Why we read crime fiction
We are curious creatures. The dark side fascinates us. We love to listen to secrets. We like uncovering lies. But more than that, we want to find out how, and why, we act the way we do.
Real life is a strange shade of grey – at best. Sometimes it’s comforting to read a story that’s black and white. In crime fiction, the protagonist is often admirable and heroic, and it’s easy for us to dislike the antagonist who has committed a crime. Unlike real life, justice is often served in crime stories because the genre (mostly) promises a good ending for the hero.
We read crime to feel that the world is a safe place and that villains get caught in the end. These stories are cathartic for us. We do not get tired of them.
Five Reasons to Write Crime Fiction
- It is universal. Crime fiction is one of the few genres that crosses gender. Publishers like to reach the broadest audience possible.
- It’s popular. Crime fiction accounts for more than 40% of all fiction books sales.
- It’s lucrative. It’s easily translated into film and television. Did you know that Thomas Harris was paid $10 million for the film rights to Hannibal before the book was even published?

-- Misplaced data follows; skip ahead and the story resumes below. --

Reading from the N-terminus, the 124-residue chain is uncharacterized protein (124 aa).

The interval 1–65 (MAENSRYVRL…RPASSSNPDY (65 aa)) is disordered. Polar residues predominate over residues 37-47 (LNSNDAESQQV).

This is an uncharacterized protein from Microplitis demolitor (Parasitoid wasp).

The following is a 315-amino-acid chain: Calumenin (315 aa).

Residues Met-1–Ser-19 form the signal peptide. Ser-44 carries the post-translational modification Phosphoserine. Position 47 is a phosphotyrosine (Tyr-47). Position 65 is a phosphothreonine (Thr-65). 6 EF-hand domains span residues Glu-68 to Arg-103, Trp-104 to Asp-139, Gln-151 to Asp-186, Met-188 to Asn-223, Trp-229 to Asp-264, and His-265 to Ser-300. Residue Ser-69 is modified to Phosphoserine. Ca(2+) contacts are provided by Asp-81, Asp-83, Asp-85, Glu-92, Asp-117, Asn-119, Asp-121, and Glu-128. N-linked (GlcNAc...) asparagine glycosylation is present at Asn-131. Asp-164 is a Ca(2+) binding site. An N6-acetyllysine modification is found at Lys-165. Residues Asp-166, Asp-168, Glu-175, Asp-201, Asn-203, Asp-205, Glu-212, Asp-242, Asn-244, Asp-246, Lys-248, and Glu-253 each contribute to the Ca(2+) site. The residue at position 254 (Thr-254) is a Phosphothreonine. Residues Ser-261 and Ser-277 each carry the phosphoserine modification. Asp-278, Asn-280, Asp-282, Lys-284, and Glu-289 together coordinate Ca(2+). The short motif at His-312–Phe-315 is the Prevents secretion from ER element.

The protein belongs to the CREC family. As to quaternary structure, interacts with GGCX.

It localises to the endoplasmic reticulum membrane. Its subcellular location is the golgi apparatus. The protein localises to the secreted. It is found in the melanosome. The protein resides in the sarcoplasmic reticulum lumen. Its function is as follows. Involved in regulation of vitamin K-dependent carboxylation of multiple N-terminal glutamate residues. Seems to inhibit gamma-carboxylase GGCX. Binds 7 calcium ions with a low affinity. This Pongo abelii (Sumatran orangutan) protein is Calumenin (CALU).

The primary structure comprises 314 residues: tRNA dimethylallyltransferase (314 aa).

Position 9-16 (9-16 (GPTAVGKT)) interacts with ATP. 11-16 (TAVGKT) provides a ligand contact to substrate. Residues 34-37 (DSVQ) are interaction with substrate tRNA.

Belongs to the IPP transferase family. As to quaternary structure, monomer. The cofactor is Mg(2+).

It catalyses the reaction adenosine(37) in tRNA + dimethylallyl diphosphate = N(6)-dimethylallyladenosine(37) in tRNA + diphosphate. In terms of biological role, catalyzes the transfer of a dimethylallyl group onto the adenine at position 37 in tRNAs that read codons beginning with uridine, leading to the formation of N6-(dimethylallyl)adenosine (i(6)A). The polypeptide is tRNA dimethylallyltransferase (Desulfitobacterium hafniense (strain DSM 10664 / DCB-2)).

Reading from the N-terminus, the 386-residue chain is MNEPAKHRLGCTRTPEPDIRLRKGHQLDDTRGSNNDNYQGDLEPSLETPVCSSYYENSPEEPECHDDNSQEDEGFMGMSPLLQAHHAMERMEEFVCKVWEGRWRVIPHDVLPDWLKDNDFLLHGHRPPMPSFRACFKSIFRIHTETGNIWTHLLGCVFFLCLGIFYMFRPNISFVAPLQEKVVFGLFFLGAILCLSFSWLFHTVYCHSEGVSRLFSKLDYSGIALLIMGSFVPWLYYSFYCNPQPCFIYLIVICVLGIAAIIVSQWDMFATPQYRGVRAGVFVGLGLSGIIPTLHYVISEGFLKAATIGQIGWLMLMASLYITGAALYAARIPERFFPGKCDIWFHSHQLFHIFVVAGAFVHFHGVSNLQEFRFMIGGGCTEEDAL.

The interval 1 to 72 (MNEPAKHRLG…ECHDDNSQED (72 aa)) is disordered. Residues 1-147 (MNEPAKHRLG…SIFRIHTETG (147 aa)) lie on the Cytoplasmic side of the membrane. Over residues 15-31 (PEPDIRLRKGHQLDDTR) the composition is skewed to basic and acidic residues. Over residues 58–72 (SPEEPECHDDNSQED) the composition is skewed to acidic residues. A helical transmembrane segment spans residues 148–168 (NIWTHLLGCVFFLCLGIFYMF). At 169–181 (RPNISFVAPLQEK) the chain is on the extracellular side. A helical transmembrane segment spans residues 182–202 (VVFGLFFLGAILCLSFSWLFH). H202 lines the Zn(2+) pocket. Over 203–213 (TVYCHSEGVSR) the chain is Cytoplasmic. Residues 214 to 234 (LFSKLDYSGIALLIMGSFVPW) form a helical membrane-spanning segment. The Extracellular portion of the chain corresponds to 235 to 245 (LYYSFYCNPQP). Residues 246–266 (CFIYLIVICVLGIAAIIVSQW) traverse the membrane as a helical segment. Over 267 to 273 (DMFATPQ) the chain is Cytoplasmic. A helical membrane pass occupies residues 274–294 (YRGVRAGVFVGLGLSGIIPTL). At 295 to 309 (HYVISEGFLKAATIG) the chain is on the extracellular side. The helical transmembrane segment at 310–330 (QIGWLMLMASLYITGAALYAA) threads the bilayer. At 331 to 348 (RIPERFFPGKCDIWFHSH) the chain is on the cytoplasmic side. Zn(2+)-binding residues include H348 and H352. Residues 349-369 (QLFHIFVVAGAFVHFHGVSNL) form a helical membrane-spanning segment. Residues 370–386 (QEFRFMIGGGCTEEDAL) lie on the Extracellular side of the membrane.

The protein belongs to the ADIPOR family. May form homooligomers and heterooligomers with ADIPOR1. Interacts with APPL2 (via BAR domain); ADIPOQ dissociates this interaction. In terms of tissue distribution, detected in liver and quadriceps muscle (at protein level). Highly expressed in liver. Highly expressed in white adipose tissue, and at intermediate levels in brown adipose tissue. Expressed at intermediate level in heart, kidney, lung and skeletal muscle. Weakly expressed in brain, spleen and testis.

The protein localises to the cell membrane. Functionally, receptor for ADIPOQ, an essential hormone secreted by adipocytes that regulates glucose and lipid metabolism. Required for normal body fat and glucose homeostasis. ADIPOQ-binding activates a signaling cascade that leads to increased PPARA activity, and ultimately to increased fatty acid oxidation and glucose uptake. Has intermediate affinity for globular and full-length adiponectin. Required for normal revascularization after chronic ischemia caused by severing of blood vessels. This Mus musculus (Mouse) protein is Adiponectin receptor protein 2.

- It’s a way to create a fan base. If you establish a name for yourself, you will have a loyal following of readers who want more of the same.
- It’s a way to write what you love reading. Most importantly, you should write in this genre because you love reading crime fiction.
Crime fiction includes police procedurals, legal thrillers, medical thrillers, spy novels, caper stories, mysteries, private investigator tales, psychological thrillers, forensic thrillers, suspense novels, and parodies. (Find out more about Sub-Genres in Crime Fiction.)
Who writes crime fiction?
Many of the best-selling novelists of our time write crime fiction, including:
Tess Gerritsen, John Grisham, Dennis Lehane, Ian Rankin, Ruth Rendell, Lee Child, John Connolly, Gillian Flynn, David Baldacci, Jeffery Deaver, Michael Connelly, Janet Evanovich, Stephen Leather, Kathy Reichs, and Patricia Cornwell
How do you write crime?
© Amanda Patterson
If you enjoyed this post, read: